unstable flow, operating at capacity. Flow becomes irregular and speed varies rapidly because there are virtually no usable gaps to maneuver in the traffic stream and speeds rarely reach the posted limit. Vehicle spacing is about 6 car lengths, but speeds are still at or above 50 mi/h(80 km/h). Any disruption to traffic flow, such as merging ramp traffic or lane changes, will create a shock wave affecting traffic upstream. Any incident will create serious delays. Drivers' level of comfort become poor.

Most design or planning efforts typically use service flow rates at LOS C or D, to ensure an acceptable operating service for facility users.
and the suggestion to build bridged highways is quite cute too. people here get up in arms when a residential building is higher than three stories, and you want them to build bridged highways? i wonder, too, where the money for all those concrete pours is going to come from, because it won't be any cheaper than HSR.

i'm still waiting to hear back about the imaginary toll roads that everyone here is apparently just dying to drive on.

people living in this state are often legitimately accused of living in a bubble, but i get the sense that you folks are living in your own bubble completely oblivious to the realities of what goes on here. here's a crazy idea, maybe if rail travel was funded to the same level as similar modes, it wouldn't take 30 years to build everything here. and don't tell me it has anything to do with government — go and compare the construction timeline of e.g. the Tesla factory and buildings in Lathrop vs. how quickly they are building out their Shanghai facility.
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Re: California High-Speed Rail (CAHSR) System

Post by David Benton » Sun Jul 21, 2019 11:58 pm

California not the only ones facing rising costs .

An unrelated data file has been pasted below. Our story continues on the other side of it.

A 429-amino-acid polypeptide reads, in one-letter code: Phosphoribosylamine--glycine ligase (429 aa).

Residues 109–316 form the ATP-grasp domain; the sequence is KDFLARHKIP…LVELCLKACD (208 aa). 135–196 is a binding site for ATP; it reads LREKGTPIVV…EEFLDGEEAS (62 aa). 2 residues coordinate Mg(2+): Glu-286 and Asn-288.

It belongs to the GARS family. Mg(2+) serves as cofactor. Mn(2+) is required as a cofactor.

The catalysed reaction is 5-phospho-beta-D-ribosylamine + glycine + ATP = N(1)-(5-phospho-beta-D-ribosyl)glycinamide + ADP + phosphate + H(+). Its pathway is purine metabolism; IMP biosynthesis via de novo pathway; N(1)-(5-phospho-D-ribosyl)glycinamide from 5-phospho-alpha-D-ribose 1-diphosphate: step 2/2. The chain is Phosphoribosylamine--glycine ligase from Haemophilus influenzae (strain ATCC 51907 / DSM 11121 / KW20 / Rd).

https://www.railroad.net/viewtopic.php?f=149&t=169858
Actually , might be quite a good comparison of costs between these 2 schemes.
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Re: California High-Speed Rail (CAHSR) System

Post by lensovet » Mon Jul 22, 2019 12:12 am

David Benton wrote:
Sun Jul 21, 2019 11:58 pm
California not the only ones facing rising costs .
https://www.railroad.net/viewtopic.php?f=149&t=169858
Actually , might be quite a good comparison of costs between these 2 schemes.
interesting comparison, HS2 expected to cost ~70B to build 330 miles of track
CASHR, latest estimate 63-98B to build 520 miles of track

which actually makes CAHSR cheaper per mile even at the high end of the estimate.
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Re: California High-Speed Rail (CAHSR) System

Post by David Benton » Mon Aug 05, 2019 6:21 pm

Seems like a logical way forward , to spend money on the existing ends and extend from there.
But are they overestimating the savings from not Electrifying ??

https://www.mercurynews.com/2019/08/01/ ... -bay-area/
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Re: California High-Speed Rail (CAHSR) System

Post by electricron » Mon Aug 05, 2019 9:35 pm

David Benton wrote:
Mon Aug 05, 2019 6:21 pm
Seems like a logical way forward , to spend money on the existing ends and extend from there.
But are they overestimating the savings from not Electrifying ??

https://www.mercurynews.com/2019/08/01/ ... -bay-area/
Yes, they are overestimating the costs. Caltrain can electrify 51 miles of operational double track for about 1.5 billion dollars, I'm pretty sure CHSR could match that cost per mile on un-operational tracks. Construction sections (1-4) is only 114 miles in length, so I estimate costs of electrification around 3 billion dollars, not the 4-6 billion dollars suggested by a legislator in the news article.

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Re: California High-Speed Rail (CAHSR) System

Post by David Benton » Tue Aug 06, 2019 1:02 am

A different (but similar) article. More detail here.

https://www.fresnobee.com/news/nation-w ... 86967.html